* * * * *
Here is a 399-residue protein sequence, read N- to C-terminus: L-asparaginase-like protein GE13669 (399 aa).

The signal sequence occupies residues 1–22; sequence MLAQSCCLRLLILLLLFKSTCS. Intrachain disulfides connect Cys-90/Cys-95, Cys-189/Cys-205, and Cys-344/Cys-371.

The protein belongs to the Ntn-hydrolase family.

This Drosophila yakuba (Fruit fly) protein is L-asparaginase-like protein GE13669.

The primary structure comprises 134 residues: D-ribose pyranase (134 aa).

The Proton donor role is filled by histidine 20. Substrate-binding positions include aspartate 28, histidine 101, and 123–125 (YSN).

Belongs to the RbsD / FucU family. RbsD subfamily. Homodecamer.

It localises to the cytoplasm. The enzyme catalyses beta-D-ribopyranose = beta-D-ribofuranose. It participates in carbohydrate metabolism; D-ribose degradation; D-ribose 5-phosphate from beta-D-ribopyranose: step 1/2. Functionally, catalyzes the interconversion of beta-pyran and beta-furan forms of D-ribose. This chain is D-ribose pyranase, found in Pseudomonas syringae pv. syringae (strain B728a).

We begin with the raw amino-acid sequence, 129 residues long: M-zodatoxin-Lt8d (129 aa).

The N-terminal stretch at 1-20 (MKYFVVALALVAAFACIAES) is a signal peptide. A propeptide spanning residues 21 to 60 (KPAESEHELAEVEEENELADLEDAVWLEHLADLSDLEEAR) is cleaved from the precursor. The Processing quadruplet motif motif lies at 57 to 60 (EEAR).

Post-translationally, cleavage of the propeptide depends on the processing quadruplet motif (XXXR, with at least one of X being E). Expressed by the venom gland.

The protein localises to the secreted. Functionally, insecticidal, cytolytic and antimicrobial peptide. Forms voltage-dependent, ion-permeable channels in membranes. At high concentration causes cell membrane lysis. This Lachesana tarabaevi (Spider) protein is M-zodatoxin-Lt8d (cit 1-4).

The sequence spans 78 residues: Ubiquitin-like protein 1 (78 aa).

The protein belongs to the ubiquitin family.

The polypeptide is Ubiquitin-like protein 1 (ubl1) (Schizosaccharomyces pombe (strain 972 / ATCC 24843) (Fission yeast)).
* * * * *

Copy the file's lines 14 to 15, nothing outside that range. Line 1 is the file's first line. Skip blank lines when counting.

The protein belongs to the ubiquitin family.

The polypeptide is Ubiquitin-like protein 1 (ubl1) (Schizosaccharomyces pombe (strain 972 / ATCC 24843) (Fission yeast)).